In his Angelus address on Sunday, September 1, 2013, Pope Francis addressed a topic on the minds of many in this month of Our Lady of Sorrows: the continuing civil war in Syria, and the possibility of U.S. intervention. The translation prepared by Vatican Radio captures the Holy Father's sense of urgency:
There are so many conflicts in this world which cause me great suffering and worry, but in these days my heart is deeply wounded in particular by what is happening in Syria and anguished by the dramatic developments which are looming. I appeal strongly for peace, an appeal which arises from the deep within me. How much suffering, how much devastation, how much pain has the use of arms carried in its wake in that martyred country, especially among civilians and the unarmed! I think of many children [who] will not see the light of the future! With utmost firmness I condemn the use of chemical weapons: I tell you that those terrible images from recent days are burned into my mind and heart. There is a judgment of God and of history upon our actions which are inescapable!
These are strong words, not chosen lightly, and they are clearly aimed at those who will be deciding in the coming days whether to rain bombs down upon a country with little hope that the ensuing devastation will end the fighting. "Peace," Pope Francis declared, "is a precious gift, which must be promoted and protected." But "Never has the use of violence brought peace in its wake. War begets war, violence begets violence."
Recent history bears out his words. As the United States prepared in the fall and winter of 2002 to invade Iraq, Pope John Paul II and the future Pope Benedict XVI, Joseph Cardinal Ratzinger, both spoke out strongly against the invasion. Their pleas, stressing the Church's just-war theory, were ignored by the Bush administration, and ten years after the invasion in March 2003, Iraq is a disaster. Over 90 percent of the Iraqi Christian population has fled the country, and many of those Iraqi Christians took refuge in Syria. Now, as an Islamic insurgency has torn the country apart, those Iraqi Christians are threatened once again, along with their Syrian Christian brothers.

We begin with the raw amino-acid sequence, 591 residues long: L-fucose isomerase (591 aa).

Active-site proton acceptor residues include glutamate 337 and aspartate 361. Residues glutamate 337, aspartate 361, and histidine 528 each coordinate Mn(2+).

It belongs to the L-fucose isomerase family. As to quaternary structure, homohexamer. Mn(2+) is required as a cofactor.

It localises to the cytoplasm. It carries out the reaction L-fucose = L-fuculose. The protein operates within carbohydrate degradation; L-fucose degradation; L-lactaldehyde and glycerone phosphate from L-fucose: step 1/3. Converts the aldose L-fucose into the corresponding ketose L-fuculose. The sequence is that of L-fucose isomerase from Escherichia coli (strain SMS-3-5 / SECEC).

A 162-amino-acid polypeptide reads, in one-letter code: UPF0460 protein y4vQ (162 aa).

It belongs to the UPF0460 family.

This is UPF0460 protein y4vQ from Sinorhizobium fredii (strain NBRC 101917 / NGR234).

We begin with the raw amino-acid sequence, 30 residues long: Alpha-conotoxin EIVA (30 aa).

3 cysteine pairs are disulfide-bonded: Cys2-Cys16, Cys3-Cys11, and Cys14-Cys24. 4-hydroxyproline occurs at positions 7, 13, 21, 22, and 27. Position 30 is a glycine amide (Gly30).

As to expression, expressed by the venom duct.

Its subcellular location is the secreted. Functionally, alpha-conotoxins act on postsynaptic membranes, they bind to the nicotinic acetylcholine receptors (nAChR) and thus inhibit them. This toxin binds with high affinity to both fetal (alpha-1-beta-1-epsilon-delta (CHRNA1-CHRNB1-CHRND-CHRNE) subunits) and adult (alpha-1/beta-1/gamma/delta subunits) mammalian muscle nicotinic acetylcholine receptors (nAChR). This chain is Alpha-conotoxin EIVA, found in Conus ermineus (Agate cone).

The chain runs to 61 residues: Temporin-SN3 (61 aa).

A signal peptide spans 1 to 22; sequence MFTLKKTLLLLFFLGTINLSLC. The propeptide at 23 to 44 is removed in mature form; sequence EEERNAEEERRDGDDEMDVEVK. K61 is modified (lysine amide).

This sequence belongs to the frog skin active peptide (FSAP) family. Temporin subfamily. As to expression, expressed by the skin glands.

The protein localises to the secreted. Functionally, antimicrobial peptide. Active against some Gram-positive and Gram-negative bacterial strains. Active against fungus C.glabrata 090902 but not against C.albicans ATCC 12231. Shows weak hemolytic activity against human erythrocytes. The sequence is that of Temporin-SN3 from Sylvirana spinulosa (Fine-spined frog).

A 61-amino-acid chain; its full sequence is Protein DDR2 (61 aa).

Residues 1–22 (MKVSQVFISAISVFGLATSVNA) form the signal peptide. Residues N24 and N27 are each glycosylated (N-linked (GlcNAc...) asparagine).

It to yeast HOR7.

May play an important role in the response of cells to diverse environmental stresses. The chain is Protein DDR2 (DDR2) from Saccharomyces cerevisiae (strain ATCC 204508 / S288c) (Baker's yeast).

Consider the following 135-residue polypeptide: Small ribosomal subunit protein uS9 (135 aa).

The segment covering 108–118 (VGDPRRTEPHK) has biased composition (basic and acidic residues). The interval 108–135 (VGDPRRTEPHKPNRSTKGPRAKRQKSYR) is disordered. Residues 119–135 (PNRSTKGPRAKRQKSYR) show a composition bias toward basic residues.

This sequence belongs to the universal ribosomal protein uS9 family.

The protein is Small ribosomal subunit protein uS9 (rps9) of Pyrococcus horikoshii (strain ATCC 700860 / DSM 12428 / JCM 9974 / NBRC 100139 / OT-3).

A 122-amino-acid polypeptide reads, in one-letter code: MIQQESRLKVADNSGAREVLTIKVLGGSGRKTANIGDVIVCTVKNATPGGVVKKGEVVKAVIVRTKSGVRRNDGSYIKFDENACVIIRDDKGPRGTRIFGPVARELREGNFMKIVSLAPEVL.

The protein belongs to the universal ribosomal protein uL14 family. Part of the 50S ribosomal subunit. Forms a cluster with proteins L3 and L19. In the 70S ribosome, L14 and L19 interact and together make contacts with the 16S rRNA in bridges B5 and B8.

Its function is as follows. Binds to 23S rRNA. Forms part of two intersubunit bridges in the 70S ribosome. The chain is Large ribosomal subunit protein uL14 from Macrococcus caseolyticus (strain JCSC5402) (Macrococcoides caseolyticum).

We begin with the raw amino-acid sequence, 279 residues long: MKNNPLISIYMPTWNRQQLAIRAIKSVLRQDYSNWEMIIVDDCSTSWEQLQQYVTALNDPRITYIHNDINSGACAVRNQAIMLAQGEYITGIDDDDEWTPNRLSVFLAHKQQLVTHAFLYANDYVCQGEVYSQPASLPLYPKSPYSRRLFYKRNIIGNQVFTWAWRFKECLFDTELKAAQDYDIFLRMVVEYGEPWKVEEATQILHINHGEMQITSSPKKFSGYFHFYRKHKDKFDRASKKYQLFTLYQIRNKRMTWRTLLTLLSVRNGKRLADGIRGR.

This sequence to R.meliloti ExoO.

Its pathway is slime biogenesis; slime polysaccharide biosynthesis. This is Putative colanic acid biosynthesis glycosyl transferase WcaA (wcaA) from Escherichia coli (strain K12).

To this end, brothers and sisters, I have decided to proclaim for the whole Church on 7 September next, the vigil of the birth of Mary, Queen of Peace, a day of fasting and prayer for peace in Syria, the Middle East, and throughout the world, and I also invite each person, including our fellow Christians, followers of other religions and all men of good will, to participate, in whatever way they can, in this initiative.
On 7 September, in Saint Peter’s Square, here, from 19:00 until 24:00 [1 P.M to 6 P.M. EDT], we will gather in prayer and in a spirit of penance, invoking God’s great gift of peace upon the beloved nation of Syria and upon each situation of conflict and violence around the world. Humanity needs to see these gestures of peace and to hear words of hope and peace! I ask all the local churches, in addition to fasting, that they gather to pray for this intention.
When Pope John Paul II and Cardinal Ratzinger opposed the Iraq War, many Catholics in the United States argued that their words were not clear, or that it did not matter what the pope said, because the decision to go to war is a "prudential judgment" (thus illustrating that they did not understand what the cardinal virtue of prudence is, and what a prudential judgment entails). As the U.S. Congress prepares to debate President Obama's request for authorization to bomb a country that presents no threat whatsoever to the United States, there can be no mistaking Pope Francis's message:
Let us ask Mary to help us to respond to violence, to conflict and to war, with the power of dialogue, reconciliation and love. She is our mother: may she help us to find peace; all of us are her children! Help us, Mary, to overcome this most difficult moment and to dedicate ourselves each day to building in every situation an authentic culture of encounter and peace. Mary, Queen of Peace, pray for us!